Friday, July 10, 2015

Nasal high flow oxygen post extubation


To compare the effects of the Venturi mask and the nasal high-flow (NHF) therapy on PaO2/FiO2SET ratio after extubation. Secondary endpoints were to assess effects on patient discomfort, adverse events, and clinical outcomes.


Randomized, controlled, open-label trial on 105 patients with a PaO2/FiO2 ratio less than or equal to 300 immediately before extubation. The Venturi mask (n = 52) or NHF (n = 53) were applied for 48 hours postextubation.


PaO2/FiO2SET, patient discomfort caused by the interface and by symptoms of airways dryness (on a 10-point numerical rating scale), interface displacements, oxygen desaturations, need for ventilator support, and reintubation were assessed up to 48 hours after extubation. From the 24th hour, PaO2/FiO2SET was higher with the NHF (287 ± 74 vs. 247 ± 81 at 24 h; P = 0.03). Discomfort related both to the interface and to airways dryness was better with NHF (respectively, 2.6 ± 2.2 vs. 5.1 ± 3.3 at 24 h, P = 0.006; 2.2 ± 1.8 vs. 3.7 ± 2.4 at 24 h, P = 0.002). Fewer patients had interface displacements (32% vs. 56%; P = 0.01), oxygen desaturations (40% vs. 75%; P less than 0.001), required reintubation (4% vs. 21%; P = 0.01), or any form of ventilator support (7% vs. 35%; P less than 0.001) in the NHF group.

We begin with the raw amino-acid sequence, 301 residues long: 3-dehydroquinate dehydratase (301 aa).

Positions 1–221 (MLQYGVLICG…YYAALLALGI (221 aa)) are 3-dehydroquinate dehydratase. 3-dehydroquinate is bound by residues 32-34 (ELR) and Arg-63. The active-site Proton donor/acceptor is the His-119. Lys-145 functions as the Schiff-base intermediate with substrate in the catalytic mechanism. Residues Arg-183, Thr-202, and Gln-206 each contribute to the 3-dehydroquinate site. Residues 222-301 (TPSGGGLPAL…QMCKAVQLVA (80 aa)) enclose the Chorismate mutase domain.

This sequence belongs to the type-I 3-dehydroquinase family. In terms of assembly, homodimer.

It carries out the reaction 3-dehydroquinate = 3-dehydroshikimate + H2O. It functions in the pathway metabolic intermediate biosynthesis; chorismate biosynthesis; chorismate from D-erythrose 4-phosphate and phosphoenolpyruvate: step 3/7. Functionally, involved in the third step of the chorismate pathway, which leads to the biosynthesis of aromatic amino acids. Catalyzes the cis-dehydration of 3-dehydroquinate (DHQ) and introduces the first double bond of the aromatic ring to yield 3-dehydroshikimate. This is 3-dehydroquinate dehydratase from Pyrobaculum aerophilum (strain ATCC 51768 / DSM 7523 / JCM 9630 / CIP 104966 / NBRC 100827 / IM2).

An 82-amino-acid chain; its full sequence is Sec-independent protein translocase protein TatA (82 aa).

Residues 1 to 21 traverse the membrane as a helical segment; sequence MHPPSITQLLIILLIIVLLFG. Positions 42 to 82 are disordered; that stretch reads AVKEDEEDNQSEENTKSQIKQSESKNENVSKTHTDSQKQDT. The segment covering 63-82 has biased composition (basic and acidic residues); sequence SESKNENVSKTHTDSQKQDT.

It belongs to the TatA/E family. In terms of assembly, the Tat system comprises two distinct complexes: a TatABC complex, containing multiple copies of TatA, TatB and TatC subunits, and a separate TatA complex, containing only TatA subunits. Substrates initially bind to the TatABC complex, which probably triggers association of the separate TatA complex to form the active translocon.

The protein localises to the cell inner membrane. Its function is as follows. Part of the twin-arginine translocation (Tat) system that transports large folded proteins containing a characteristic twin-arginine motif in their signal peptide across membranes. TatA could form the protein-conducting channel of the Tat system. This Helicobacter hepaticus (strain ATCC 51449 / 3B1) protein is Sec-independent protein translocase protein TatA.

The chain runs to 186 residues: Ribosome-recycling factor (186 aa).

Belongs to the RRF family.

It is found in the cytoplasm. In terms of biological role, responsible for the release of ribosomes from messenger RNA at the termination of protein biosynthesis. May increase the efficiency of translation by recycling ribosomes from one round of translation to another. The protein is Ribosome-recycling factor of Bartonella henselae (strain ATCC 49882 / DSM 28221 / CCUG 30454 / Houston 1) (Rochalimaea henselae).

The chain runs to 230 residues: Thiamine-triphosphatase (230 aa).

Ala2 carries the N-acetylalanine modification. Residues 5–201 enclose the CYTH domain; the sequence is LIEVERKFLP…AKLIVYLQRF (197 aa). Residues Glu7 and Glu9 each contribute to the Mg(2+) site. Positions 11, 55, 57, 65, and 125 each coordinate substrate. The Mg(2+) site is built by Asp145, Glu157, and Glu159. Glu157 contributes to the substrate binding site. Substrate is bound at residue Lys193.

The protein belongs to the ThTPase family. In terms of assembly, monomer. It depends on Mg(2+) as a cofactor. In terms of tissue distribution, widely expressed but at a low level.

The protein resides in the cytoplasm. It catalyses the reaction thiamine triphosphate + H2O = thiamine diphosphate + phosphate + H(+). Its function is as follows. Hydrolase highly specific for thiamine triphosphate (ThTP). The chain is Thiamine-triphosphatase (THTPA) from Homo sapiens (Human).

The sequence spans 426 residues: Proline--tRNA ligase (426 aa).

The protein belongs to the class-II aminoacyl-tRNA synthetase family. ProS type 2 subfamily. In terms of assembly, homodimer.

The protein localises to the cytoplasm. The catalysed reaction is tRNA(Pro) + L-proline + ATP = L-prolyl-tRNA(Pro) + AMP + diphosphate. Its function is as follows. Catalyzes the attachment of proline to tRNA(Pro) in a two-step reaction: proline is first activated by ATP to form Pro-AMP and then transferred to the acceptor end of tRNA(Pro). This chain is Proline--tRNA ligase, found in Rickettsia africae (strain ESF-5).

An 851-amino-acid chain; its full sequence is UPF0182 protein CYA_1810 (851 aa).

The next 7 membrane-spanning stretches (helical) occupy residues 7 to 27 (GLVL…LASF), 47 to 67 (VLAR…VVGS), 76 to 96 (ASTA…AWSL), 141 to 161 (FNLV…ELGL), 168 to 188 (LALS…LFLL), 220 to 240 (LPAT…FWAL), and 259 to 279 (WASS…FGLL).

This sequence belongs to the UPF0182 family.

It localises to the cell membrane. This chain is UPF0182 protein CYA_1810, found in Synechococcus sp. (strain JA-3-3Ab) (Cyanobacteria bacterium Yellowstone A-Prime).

Compared with the Venturi mask, NHF results in better oxygenation for the same set FiO2 after extubation. Use of NHF is associated with better comfort, fewer desaturations and interface displacements, and a lower reintubation rate. Clinical trial registered with (NCT 01575353).

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